Indian Country

Driving while Indian: How InvestigateWest conducted the analysis

By December 19, 2019May 20th, 2020No Comments

This map shows where Washington State Patrol troopers conducted searches of Native American motorists from 2009 to 2015, as well as the locations of Indian reservations. These were searches in which the trooper chose to initiate a search even if not compelled to do so by law or regulation. Source: Stanford University Open Policing Project/Washington State Patrol

To conduct the analysis for this week’s Driving While Indian project, InvestigateWest used data obtained by Stanford University’s Open Policing Project through a Public Records Act request to the Washington State Patrol. The project makes the data publicly available to journalists, researchers and the public. 

Stanford analyzed race and ethnicity data from the Washington State Patrol and 20 other state law enforcement agencies around the country. The Patrol keeps some of the most detailed data of any state police agency in the U.S., thanks in part to a law Washington legislators passed in 2000 requiring troopers to record the race and ethnicity of everyone they stop. Troopers don’t ask for that information. They record it based on their perceptions. Despite the potential for inaccurately recording someone’s race or ethnicity, relying on troopers’ perceptions is considered an acceptable way of testing for bias, according to researchers. 

“You want to know the officer’s perception of race and ethnicity. That’s what can indicate a bias as well,” said Cheryl Phillips, a journalism professor at Stanford and cofounder of the Open Policing Project. “But you want to make sure you’re accurately recording the data. What matters is the perception and whether that colors the officer’s actions in any way.”

As a reporter for the Seattle Times, Phillips in 2003 conducted an analysis of Washington State Patrol stops that found results similar to InvestigateWest’s.

Rather than looking at how often a racial or ethnic group is stopped, an imprecise way of measuring for bias because it’s impossible to know the demographics of who’s on the road, InvestigateWest compared how often different racial and ethnic groups are searched and how often troopers find contraband.

By looking at the demographics of who state troopers stop and how often they’re searched, InvestigateWest was able to determine the rate at which state police search members of the racial and ethnic groups recorded in the data. The Washington State Patrol conducted more than 8 million traffic stops from 2009 to 2015, the most recent data publicly available from Stanford, and more than 198,000 searches. The vast majority of those searches are what are known as low-discretion searches, such as searches that must be performed in the course of an arrest, when officers have little leeway about whether to pat someone down. InvestigateWest disregarded those.

Instead, InvestigateWest focused on 21,663 high-discretion searches, when officers weren’t required by statute or policy to search someone or their car. When looking at, say, black drivers, who accounted for 1,812, or 8.4 percent of the high-discretion searches conducted from 2009 to 2015, the analysis does not compare incidents in which troopers searched black drivers to the total number of searches. Rather, the analysis used the total number of black drivers stopped, 287,939, and calculates how often those drivers were subjected to high-discretion searches, 0.6 percent of the time.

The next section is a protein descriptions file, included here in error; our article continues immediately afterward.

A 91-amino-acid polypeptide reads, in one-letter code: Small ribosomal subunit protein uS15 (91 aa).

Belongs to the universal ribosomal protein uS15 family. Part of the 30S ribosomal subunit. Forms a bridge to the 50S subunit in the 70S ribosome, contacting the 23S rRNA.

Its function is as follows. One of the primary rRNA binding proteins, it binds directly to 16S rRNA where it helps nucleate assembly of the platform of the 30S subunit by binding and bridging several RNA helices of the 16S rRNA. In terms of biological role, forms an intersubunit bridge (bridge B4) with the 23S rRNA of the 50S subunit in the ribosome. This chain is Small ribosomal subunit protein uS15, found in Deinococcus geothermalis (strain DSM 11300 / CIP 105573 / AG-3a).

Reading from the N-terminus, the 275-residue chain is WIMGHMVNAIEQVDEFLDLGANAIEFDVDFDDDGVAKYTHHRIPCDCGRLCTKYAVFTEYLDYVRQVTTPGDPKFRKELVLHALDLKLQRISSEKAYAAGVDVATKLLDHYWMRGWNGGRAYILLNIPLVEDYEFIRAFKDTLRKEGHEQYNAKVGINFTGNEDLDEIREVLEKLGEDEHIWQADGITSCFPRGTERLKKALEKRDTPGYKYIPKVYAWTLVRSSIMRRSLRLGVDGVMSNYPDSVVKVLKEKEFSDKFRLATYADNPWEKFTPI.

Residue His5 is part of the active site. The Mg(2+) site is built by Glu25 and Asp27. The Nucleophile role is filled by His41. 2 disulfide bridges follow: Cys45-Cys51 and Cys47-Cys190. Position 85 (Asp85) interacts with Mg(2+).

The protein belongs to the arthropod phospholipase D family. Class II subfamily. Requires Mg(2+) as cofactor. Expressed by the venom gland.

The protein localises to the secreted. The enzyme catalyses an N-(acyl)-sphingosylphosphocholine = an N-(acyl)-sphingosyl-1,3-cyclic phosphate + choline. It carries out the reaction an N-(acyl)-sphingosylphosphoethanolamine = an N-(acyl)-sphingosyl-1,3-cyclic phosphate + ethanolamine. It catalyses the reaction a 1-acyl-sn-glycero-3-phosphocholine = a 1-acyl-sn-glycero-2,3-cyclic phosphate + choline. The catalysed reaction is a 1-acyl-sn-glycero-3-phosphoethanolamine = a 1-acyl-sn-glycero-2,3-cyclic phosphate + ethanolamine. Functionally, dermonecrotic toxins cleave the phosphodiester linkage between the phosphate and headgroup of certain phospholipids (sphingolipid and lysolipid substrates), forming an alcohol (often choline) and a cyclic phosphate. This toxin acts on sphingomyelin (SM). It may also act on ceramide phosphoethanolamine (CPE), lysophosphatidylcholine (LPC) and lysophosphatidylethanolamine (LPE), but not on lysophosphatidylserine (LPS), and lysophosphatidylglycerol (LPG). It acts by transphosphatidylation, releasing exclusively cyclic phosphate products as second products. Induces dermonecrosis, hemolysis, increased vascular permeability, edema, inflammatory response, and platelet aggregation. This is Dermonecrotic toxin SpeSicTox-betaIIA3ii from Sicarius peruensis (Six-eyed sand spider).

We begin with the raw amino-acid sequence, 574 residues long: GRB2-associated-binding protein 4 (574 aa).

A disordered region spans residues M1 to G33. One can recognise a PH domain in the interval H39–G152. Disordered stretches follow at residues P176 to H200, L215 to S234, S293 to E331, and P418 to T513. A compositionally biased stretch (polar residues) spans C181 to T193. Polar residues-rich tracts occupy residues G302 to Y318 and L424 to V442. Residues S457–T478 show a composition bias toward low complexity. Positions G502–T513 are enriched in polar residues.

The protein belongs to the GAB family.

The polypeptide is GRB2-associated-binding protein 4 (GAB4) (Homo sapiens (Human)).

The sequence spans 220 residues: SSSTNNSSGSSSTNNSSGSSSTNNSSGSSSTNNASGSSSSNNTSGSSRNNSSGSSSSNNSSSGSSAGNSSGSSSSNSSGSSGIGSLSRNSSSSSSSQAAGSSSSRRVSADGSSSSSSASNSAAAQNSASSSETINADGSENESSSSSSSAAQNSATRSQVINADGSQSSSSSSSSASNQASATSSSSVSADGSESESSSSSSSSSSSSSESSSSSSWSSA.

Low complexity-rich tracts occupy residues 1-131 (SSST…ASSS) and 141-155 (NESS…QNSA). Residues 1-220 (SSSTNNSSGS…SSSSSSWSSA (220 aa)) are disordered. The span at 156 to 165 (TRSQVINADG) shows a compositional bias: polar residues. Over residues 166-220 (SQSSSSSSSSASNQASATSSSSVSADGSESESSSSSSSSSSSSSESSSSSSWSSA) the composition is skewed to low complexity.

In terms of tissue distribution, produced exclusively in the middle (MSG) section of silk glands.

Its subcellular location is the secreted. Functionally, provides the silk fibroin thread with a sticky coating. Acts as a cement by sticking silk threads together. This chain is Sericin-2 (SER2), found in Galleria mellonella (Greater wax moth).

So troopers search black, Latino, Native American and Pacific Islander drivers at a higher rate than white drivers — much higher, in the case of Native Americans. Drivers identified as Asian and East Indian were searched at a lower rate than whites.

None of this is proof of bias, according to researchers. Search rates alone can’t determine whether any of those groups are committing crimes more often than whites. That’s where a key part of the threshold test comes in.

InvestigateWest compared the search rates to the hit rates, or how often troopers found contraband like drugs or weapons. Our findings are in the accopanying table and charts.

So while black, Latino, Native American and Pacific Islander drivers were searched at a higher rate than white drivers, troopers were actually more likely to find drugs, weapons and other contraband when searching white drivers. 

Stanford, using a more sophisticated test that accounted for other factors, found the same disparity for black and Latino drivers compared to white motorists in the wake of marijuana legalization in Washington, but did not analyze Native American drivers. This is evidence that police have a lower threshold — the analysis that Stanford ran happens to be called the threshold test — for searching those groups, and it’s evidence of bias.

“Is the standard an officer decides to search a white driver compared to a black driver different?” Phillips said. “And what we found is yes, they search drivers of color more often and find contraband on them less often. And it appears they have a lower threshold for searching, they have a lower bar for when and why they search.”

Source for 2005-2006 data: Washington State University 2007 report on Washington State Patrol

Data: During the course of this project, Stanford renamed some fields and reloaded the WSP data. In the process, there was a glitch and the raw driver race field is empty. As soon as that is fixed, InvestigateWest will post the R code used to analyze the data. We also anticipate that 2016-2018 data will be added, and will post our analysis. 


This story has been updated to clarify that Stanford University’s Open Policing Project employed a more sophisticated analysis than InvestigateWest. Stanford researchers used a complex statistical tool called the threshold test that takes into account a range of factors, including a driver’s age and gender.

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